The SP publication, limited to a numbered edition of 1,000 copies and issued with slipcase, is currently available for $250.

A few sales to note this week:


On Wednesday, March 28, Freeman’s in Philadelphia sells Books, Maps & Manuscripts, in 408 lots. The top presale estimate ($15,000-25,000) goes to an engraved chart of the Chesapeake region from William Norman’s American Pilot. Other lots to watch include an 1890s collection of photographs by the Northwestern Photographic Co., a set of Lord Kingsborough’s Antiquities of Mexico (1831-1848) and an inscribed first edition of Borges’s El Aleph (1949), all estimated at $8,000-12,000. Much more here for the Borges collector, too. There are also a number of lots (roughly 357-377) of Audubon plates from various editions from the collection of Dr. James Lee. 


Also on Wednesday, at Chiswick Auctions, Autographs & Memorabilia, in 214 lots, and The Warrens Library and a Fine Collection of Maps & Atlases, in 253 lots. In the first, a sword owned by Lord George Gordon is estimated at £6,000-8,000, and a copy of the first edition of Harry Potter and the Order of the Phoenix signed by Daniel Radcliffe, Emma Watson, and Rupert Grint (with an additional signed bookplate by J.K. Rowling) could fetch £2,000-2,500. Warrens, a historic house in Hampshire, was designed by John Nash, and according to the auction catalog its library (lots 300-448 in the sale) was collected by three generations of the Eyre family, but has been left largely untouched since 1923. The maps tend to rate the higher estimates for this auction, though: they include a seventeenth-century manuscript portolan chart on vellum centered on Sicily (£40,000-60,000). Plenty here for the map collector to look over.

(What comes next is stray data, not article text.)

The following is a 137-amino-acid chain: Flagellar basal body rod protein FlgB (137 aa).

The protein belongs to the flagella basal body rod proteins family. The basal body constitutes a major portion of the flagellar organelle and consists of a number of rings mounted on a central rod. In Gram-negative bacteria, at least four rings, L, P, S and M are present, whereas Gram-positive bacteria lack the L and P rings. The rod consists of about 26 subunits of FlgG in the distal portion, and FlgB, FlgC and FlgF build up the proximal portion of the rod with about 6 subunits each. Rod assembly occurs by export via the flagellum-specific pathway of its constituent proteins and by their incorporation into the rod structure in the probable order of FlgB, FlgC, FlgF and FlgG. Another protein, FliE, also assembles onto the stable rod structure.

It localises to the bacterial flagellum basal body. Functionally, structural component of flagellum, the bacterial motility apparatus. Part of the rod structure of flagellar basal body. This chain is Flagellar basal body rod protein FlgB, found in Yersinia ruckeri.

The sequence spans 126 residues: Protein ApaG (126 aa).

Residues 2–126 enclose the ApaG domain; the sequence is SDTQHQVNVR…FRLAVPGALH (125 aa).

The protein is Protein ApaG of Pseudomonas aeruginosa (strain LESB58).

The following day, Chiswick Auctions sells Books from the Library of Giancarlo Beltrame, Part II, in 245 lots; it’s a busy week over there! A great range of books on science and medicine in this one, with most estimated in the low-to-mid three figures. A 1749 Padua edition of Newton’s Optices caught my eye as I was scrolling through the catalog (estimated at £300-500).




Also on Thursday, 29 March, Swann Galleries hosts a sale of Printed & Manuscript African Americana, in 386 lots. One of Malcolm X’s first letters written under his new name, a March 12, 1950 letter from prison to a fellow member of the Nation of Islam, is estimated at $20,000-30,000. A remarkable 1854 letter from enslaved man Moses Walker to his mother on another plantation could sell for $12,000-18,000. An 1838 David Ruggles letter urging the establishment of a Committee of Vigilance in Syracuse, NY, is estimated at $6,000-9,000. A copy of the first American publication of the famed diagram of the slave ship Brooks (pictured) rates a $3,000-4,000 presale estimate.